Although many museums create impersonal, whitewashed spaces to avoid drawing attention away from the art, viewing art can create a sense of intimacy with the artist or the institution. This is especially true at Musee Shuim in northern Seoul’s Hongji-dong neighborhood.
Named after two meanings of the Korean word for “rest”—a catnap and eternal sleep—the museum was inspired by the death of the founder’s husband. According to chief curator Lee Eui-jung, his passing inspired her aunt to assemble a one-of-a-kind collection of Korean traditional funerary art. Today, the house features colorful palanquins, wooden figurines of humans, animals and goblins, and a magnificent sangyeo, or hearse, from Jinju, Gyeongsangnam-do.
Morbid by design, the pieces somehow convey a celebration of life as it honors the deceased. As an added attraction, the museum doesn’t take itself too seriously. A group of figurines recreating the famous Korean folk opera Simcheongga is situated unceremoniously inside a bathtub.
Finally, a recent study found that people are most likely to attend cultural programs and events when they’re held in parks or at schools rather than at conventional venues such as museums or galleries. This bodes well for Seoul Art Space Sindang. Located in an underground shopping mall, the space is one of eight administered by the Seoul Foundation for Arts, which converted former factories and unused government buildings into high-quality artist studios.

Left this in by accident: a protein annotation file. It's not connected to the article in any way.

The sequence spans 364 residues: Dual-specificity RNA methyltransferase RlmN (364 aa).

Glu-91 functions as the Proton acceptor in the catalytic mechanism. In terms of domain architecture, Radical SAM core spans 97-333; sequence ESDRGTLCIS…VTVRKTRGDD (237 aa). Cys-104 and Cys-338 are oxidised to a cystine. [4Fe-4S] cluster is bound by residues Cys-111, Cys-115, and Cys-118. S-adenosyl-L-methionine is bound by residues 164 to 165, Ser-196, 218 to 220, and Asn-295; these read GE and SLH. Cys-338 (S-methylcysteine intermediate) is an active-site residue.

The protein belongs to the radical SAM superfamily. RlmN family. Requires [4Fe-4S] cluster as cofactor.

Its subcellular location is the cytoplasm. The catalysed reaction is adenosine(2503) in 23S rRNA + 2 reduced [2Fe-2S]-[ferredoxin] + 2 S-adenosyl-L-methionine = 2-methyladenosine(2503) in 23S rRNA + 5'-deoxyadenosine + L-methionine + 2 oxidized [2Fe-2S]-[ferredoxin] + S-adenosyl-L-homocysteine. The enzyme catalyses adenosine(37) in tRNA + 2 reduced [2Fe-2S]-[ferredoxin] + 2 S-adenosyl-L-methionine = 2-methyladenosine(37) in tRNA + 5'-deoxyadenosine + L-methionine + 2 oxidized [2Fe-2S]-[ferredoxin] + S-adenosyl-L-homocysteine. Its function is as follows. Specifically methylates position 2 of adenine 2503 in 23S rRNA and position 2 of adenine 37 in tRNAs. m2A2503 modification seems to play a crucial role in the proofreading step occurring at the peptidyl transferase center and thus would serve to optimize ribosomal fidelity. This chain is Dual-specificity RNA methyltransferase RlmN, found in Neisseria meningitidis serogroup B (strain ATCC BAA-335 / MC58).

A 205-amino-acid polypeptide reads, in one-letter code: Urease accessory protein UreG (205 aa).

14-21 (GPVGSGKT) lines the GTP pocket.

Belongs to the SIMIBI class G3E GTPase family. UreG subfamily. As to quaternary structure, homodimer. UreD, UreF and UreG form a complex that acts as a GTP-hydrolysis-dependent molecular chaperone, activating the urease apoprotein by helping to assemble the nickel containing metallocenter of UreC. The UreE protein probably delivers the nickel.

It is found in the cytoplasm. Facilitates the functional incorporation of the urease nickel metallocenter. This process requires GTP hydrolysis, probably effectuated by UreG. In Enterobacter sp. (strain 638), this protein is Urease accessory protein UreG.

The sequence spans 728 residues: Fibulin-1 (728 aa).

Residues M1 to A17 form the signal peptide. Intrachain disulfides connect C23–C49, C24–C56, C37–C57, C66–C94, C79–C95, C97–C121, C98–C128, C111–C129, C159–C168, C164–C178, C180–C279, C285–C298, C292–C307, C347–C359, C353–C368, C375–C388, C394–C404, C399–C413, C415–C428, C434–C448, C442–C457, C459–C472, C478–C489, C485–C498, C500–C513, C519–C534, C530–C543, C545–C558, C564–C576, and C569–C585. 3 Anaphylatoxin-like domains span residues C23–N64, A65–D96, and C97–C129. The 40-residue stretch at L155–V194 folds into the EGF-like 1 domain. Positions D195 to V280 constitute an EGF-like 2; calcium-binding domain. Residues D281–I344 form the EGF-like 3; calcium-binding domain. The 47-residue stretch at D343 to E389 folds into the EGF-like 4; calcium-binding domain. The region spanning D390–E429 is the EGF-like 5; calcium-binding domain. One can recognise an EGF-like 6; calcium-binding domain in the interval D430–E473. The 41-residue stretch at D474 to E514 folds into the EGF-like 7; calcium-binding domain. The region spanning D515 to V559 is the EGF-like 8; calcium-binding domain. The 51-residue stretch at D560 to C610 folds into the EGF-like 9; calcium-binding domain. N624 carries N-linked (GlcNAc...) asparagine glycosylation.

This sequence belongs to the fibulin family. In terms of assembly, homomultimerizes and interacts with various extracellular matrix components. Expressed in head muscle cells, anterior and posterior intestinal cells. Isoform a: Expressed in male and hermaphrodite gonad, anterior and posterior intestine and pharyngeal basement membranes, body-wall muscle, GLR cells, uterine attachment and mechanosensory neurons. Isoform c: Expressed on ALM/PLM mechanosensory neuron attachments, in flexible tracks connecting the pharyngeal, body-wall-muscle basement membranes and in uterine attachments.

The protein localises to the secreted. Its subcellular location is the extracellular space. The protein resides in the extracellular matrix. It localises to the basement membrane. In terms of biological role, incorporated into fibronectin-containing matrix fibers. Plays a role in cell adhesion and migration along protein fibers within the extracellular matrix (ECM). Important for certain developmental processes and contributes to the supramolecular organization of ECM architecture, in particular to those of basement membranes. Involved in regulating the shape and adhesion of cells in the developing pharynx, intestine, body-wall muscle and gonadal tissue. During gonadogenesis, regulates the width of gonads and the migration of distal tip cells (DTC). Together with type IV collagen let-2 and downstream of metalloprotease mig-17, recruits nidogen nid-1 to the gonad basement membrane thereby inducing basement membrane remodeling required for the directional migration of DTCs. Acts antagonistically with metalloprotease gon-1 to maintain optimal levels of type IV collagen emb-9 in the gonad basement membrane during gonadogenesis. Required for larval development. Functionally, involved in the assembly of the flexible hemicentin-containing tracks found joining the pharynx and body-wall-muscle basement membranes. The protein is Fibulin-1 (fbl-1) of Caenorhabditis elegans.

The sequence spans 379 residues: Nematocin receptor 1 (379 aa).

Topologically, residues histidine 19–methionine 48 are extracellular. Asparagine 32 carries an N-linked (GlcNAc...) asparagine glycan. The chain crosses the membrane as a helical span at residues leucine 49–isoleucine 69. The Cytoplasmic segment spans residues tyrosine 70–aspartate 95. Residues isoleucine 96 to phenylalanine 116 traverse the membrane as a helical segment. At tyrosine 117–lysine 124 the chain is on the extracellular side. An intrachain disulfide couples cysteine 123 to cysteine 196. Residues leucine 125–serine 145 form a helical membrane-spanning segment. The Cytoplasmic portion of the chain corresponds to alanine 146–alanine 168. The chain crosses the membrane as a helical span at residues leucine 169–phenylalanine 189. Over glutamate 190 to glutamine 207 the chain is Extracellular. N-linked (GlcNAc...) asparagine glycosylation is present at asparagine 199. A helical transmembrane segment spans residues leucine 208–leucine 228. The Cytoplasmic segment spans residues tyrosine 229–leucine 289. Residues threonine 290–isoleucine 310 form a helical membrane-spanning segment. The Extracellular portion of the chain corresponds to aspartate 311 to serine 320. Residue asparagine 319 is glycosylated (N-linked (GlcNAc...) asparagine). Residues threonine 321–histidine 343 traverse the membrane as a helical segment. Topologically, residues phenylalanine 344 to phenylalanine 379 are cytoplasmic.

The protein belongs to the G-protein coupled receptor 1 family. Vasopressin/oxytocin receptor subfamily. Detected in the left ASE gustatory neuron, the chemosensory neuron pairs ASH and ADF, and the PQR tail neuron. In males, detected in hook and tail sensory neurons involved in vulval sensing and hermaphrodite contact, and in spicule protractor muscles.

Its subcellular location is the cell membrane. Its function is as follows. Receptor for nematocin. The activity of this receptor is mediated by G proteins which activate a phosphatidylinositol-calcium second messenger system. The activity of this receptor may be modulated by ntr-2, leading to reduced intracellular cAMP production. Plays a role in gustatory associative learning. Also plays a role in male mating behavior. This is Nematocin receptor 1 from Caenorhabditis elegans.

Today, about 40 artists occupy workshops that are sandwiched between raw fish restaurants and stores selling traditional clothing and blankets. Shin Joung-eun, who has specialized in lacquer craft for 11 years, moved into her studio in January. “Initially, I didn’t like working underneath the market,” she says, “but now I enjoy the easy access to supplies for my art and the opportunity to share information, materials, and technical skills with other artists.” What’s more, Shin says that it’s nice to see the art students and curious housewives who frequently stop by to inquire about her craft or to participate in arts programming led by the artists. Ultimately, Seoul Art Space Sindang is helping build a much larger space—something called “community.”
Seoul Museum of Art
T. (02) 120
Opening hours: Tue—Fri, 10am—9pm; Sat—Sun, 10am—7pm (closes one hour earlier on weekends in November-February). Closed Mondays.
Admission: 12,000 for adults, 10,000 won for youth or military personnel and 8,000 won for children. Free admission on the 4th Sunday of every month.
City Hall Station, Lines 1 & 2, Exit 1 or 12. Walk to the Deoksugung Palace wall and turn left. Walk 10 minutes.
National Museum of Contemporary Art, Korea
T. (02) 2188-6114
Opening hours: Tue—Mon, 10am—6pm; Sat—Sun, 10am—9pm. Closed Mondays.
Seoul Grand Park Station, Line 4, Exit 4. A free shuttle bus departs Exit 4 every 20 minutes.
T. (02) 3443-7475
Opening hours: Mon—Fri, 9am—6pm; Sat, 10am—5pm. Closed Sundays.
Apgujeong Station, Line 3, Exit 4. Walk 15 minutes.
T. (02) 720-1524~6
Opening hours: Tue—Sat, 10am—7pm (closes at 6pm November-February). Closed Mondays.
Anguk Station, Line 3, Exit 1. Walk for 15 minutes.
T. (02) 396-9277
Opening hours: Sun—Sat, 10am—6pm (closes at 7 pm on Sundays)
Admission: 7,000 won per person
Hongje Station, Line 3, Exit 1. Walk for 5 minutes and turn right under the elevated expressway. Take bus #7018, #110, #153 or #7730 to the Segeomjeong Intersection. Walk back towards Hongjimun Gate and follow the signs.
Seoul Art Space Sindang
T. (02) 3290-7000 (Seoul Foundation for Arts and Culture)
Website: www.sfac.or.kr (Seoul Foundation for Arts and Culture)
Opening hours: Mon—Mon, 0am—0pm
Sindang Station, Lines 2 & 3, Exit 2. Enter the Jungang Market and take the stairs down to the underground market.